The first words of the risen Jesus was “Shalom”–peace! The disciples betrayed, abandoned, and denied Jesus during the time that he needed them most—in his hour of passion, suffering and death.  Despite their cowardice and disloyalty, Jesus unconditionally forgave them. He does not complain or demand an apology. He simply offers peace, no vengeance and holding of grudges. What an act of unconditional forgiveness and unwavering friendship!

The risen Jesus passed through the walls and doors of the locked cenacle. This shows that Jesus’ love and forgiveness will traverse any walls of apathy, betrayal and fear. The resurrection will triumph over any hatred and animosity.

This is the reason why St. John Paul II declared this Sunday, Divine Mercy Sunday.  God’s mercy is infinitely rich and no amount of human transgressions and obstinacy can stop it from being given to all humanity and God’s creation. The responsorial psalm of today’s liturgy proclaims this theme of mercy. In Psalm 118 we sing, “His mercy endures forever.”

As Jesus has forgiven the disciples, he empowered his disciples to pass on the gift of peace to others. The community of resurrection must be a community of healing and forgiveness. He said to them,

Whose sins you forgive are forgiven them,
and whose sins you retain are retained.”

Fourth Clue: Faith amidst Doubt

This Sunday is unfortunately remembered as the the story of doubting Thomas. This is in reference to the Apostle Thomas, who refused to believe that the resurrected Jesus had appeared to the ten other apostles, until he could see and feel the wounds received by Jesus on the cross.

While Thomas expressed doubt, when confronted with the resurrected Jesus, he was one of the apostles who proclaimed the strongest expression of faith with his statement “My Lord and my God” (John 20: 28). He was also one of the apostles who travelled the most in proclaiming the gospel. Tradition maintains that he founded churches in Mesopotamia, Ethiopia and even in India. Tradition also maintained that he died a martyred death there. Perhaps, the doubt of Thomas has made him a stronger and more passionate apostle.

Jesus’ response to Thomas’ declaration of faith was a recognition of the faith of the thousands of generation after the apostles who have come to believe despite not seeing Jesus.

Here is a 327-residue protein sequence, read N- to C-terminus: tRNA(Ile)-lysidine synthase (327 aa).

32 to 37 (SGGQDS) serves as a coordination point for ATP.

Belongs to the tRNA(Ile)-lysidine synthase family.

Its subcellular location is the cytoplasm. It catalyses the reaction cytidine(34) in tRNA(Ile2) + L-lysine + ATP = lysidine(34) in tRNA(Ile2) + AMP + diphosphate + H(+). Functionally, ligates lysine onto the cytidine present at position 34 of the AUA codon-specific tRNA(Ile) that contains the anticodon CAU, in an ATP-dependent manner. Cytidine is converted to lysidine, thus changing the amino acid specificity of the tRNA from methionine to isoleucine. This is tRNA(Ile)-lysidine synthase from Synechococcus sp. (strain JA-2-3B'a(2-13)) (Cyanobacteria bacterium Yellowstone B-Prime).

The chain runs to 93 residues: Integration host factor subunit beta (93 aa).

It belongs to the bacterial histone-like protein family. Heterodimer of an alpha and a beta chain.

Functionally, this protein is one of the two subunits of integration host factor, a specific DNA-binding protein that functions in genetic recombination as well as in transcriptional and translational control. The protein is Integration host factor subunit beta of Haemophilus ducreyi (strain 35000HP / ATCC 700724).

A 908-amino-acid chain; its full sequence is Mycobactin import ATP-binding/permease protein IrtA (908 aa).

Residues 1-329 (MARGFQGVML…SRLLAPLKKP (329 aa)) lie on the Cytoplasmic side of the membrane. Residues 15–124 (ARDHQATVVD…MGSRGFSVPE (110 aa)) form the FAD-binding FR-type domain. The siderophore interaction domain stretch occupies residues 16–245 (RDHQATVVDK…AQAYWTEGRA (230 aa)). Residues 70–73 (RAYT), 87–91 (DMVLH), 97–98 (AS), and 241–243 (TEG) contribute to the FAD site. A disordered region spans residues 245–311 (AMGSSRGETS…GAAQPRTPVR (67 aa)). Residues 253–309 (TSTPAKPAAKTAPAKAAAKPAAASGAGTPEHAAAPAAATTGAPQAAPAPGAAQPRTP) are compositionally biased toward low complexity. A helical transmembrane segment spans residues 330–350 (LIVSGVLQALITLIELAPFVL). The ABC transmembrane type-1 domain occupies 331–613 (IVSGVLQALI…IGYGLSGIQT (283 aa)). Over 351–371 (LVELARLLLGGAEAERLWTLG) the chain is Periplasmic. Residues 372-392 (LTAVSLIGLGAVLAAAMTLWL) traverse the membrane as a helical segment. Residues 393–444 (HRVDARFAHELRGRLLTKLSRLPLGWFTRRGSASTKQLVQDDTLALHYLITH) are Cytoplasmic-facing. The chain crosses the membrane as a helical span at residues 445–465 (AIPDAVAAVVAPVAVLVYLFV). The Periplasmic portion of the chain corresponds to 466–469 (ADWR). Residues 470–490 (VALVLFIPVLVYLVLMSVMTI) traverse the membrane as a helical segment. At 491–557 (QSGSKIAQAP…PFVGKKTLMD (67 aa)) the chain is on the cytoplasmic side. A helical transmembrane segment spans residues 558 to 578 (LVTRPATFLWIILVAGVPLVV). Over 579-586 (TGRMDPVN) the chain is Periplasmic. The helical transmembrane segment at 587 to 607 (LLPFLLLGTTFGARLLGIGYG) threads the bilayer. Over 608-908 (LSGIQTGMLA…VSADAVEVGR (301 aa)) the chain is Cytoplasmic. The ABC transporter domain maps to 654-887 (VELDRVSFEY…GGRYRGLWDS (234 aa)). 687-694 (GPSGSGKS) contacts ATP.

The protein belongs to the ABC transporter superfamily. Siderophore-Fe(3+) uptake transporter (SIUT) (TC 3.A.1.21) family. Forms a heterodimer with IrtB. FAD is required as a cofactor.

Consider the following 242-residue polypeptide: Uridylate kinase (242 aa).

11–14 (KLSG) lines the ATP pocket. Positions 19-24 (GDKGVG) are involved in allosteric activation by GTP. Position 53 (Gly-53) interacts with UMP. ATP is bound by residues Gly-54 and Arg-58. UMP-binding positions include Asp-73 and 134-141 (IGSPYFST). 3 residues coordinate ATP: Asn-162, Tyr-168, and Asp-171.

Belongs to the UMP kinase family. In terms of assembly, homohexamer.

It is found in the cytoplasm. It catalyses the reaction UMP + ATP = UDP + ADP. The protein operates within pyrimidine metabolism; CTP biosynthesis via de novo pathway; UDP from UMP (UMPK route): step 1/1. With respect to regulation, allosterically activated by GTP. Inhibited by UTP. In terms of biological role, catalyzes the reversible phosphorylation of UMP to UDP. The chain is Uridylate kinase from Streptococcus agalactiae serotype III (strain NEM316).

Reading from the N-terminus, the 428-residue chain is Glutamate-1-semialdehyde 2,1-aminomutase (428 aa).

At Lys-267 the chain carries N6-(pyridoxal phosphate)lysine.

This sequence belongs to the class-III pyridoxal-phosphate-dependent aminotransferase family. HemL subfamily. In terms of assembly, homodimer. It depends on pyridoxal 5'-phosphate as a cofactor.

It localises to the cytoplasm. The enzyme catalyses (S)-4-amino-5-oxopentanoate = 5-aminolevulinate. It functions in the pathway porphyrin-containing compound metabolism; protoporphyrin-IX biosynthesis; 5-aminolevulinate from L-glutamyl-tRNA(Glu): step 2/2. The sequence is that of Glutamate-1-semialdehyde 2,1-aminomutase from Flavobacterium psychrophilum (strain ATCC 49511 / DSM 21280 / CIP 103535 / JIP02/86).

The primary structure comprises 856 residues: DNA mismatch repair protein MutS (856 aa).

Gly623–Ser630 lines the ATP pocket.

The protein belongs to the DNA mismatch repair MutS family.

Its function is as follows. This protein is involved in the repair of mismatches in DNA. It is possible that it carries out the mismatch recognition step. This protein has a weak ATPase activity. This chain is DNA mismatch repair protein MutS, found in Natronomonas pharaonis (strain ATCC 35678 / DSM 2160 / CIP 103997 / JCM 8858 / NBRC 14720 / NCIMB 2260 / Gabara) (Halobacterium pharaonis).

Blessed are those who have not seen and have believed.’ (Jn 20:29)

We have not seen with our eyes the resurrection of Jesus but we are blessed because we all have believe!  Walking by faith and not by sight is an important mark of the community of the Risen One. This does not mean, however, that we have not experienced doubt in our faith. It rather means that despite our doubts and lack of faith, we continue to follow the Risen Lord and live the new life that he has bestowed upon us.

The heightening of doubt pretty much reflects today’s ethos. There is proliferation of fake news which make us skeptical about the truth across all topics – culture, politics, science and religion. We live in a time of skepticism and doubt that like the apostles of the the early church, believing entails sacrifice of time, talent and even of our very life.  The community of the Risen Lord continue to uphold God’s love, life and goodness despite all the doubt and despair in the world today.

Fifth Clue: A Community Transformed and Sent

The risen Lord having forgiven his disciples, empowered them to spread God’s mercy to others and immediately sent them.

As the Father has sent me, so I send you.”

The resurrection of Jesus transformed the disciples from a bunch of cowards to a band of brave men who preached the Gospel all over the Mediterranean and confidently faced death, some by crucifixion also. Peter, Paul and most of the Apostles suffered the same fate as Jesus. They were persecuted and martyred because they were continuing what Jesus had started – going against a heartless culture and caring for those in need.

As we continue our journey in Easter, let us continue to receive strength from the Risen Lord so that we may continue to be an Easter people.

Let me end with the opening prayer in the mass today:

God of everlasting mercy, who in the very recurrence of the paschal feast kindle the faith of the people you have made your own, increase, we pray, the grace you have bestowed, that all may grasp and rightly understand in what font they have been washed, by whose Spirit they have been reborn, by whose Blood they have been redeemed. Through our Lord Jesus Christ, your Son, who lives and reigns with you in the unity of the Holy Spirit, one God, for ever and ever.

Amen. Alleluiah, Alleluiah, Alleluiah.

 


 

[1] The name Quasimodo came from the Latin text of the traditional Introit for this day, which begins “Quasi modo geniti infantes…” from 1 Peter 2:2, roughly translated as “As newborn babes desire the rational milk without guile…”. from Catholic Encyclopedia listing for Low Sunday.